Meanwhile, compared to the Senate, the House has been relatively silent on its own prison reform package. So, is it a priority for House Speaker Steve Crisafulli?

“Well, we’re certainly paying attention to what’s going on over in the Senate,” said Crisafulli, speaking to reporters Wednesday. “But, I’ve left that up to the chairs.  I know they have talked to me about it. You know, Chair Metz has actually done some visits himself, doesn’t really talk about them a lot because he’s just out there doing the research. But, I’m leaving it up to my chairs and they’re certainly engaged in the issue. But, we’re paying attention to what’s going on over there as well, and we’ll continue to do that.”

Crisafulli has tasked Rep. Larry Metz with taking the lead on the issue in his capacity as chair of the Justice Appropriations Subcommittee. Still, with the exception of making the surprise prison visits, there hasn’t been much talk of it in his committee.

But, the lead Democrat on that panel, Rep. Darryl Rouson (D-St. Petersburg), says the House is still very much engaged on the issue.

“We just want the world to know that the House is not silent on this issue,” said Rouson, during a press conference Thursday. “And, even though the Senate may be getting more press because of some questions they’re asking, some hearings that they’re doing…we’re watching all that and taking that into consideration. And, on the Approps side, we’re acting on that.”

And, just what are some of these actions?

“We have heard that part of the tension and pressure that’s been on the Department of Corrections is because of understaffing because vacancies have not been able to be filled,” added Rouson. “And, maybe that contributed to lack of safety for inmates as well as lack of safety for Correctional officers. So, Chair Metz has decided this year that we’re going to fill those agencies, and we’re going to have some proviso that will make sure Department of Corrections spends that money on the vacancies and not shift it towards other things.”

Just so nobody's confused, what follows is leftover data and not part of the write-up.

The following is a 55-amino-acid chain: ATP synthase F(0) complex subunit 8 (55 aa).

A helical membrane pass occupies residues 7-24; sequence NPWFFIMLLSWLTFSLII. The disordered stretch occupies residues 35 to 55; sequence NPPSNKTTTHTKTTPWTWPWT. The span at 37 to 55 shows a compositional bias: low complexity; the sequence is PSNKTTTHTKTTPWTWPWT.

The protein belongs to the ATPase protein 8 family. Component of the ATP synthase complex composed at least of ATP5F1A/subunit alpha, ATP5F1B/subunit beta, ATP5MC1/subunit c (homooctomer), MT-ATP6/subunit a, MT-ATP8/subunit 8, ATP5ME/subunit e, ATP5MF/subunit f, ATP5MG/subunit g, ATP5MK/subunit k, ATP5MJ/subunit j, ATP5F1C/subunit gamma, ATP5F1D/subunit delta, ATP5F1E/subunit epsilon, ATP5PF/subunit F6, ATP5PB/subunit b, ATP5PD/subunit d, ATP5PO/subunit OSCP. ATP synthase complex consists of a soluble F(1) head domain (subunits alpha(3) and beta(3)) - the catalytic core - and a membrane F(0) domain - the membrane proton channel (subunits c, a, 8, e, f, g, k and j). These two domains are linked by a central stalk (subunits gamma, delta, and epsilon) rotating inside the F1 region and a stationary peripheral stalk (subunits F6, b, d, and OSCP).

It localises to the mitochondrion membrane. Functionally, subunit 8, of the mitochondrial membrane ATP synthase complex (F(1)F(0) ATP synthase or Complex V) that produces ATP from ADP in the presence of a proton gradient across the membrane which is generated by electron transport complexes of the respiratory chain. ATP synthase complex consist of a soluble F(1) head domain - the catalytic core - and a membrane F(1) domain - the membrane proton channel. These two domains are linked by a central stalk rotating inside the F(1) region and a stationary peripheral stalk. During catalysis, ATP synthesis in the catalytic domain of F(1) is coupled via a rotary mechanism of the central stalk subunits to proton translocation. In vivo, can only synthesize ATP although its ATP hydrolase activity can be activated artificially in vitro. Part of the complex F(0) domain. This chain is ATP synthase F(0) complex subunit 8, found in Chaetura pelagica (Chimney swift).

And, Rep. Randolph Bracy (D-Orlando), who’s the lead Democrat on the House Criminal Justice Subcommittee, says a similar measure to the Senate’s proposal is expected to be taken up in his committee next week.

He says it contains a lot of similarities, like specialized training for officers and making sure there’s more avenues for inmates to report abuse. But, Bracy says there’s one area of the measure he wishes was added: the independent oversight board.

“Republican leadership felt that the Department of Corrections should not be penalized without a proper opportunity to fully fund it,” said Bracy. “And, if they are understaffed and overworked, how about we consider providing the staff to have a conducive environment in the prison system before we penalize them with an oversight commission. So, they felt like it was a bad tag that they could have, and it was something that they didn’t deserve—that’s what they felt about the Department of Corrections. So, let’s give them an opportunity to get it right.”

Still, he says even without the oversight board, the House’s proposal still contains “a lot of teeth” to hold the state prison system accountable. That measure is expected to get its first hearing Tuesday.

For more news updates, follow Sascha Cordner on Twitter: @SaschaCordner.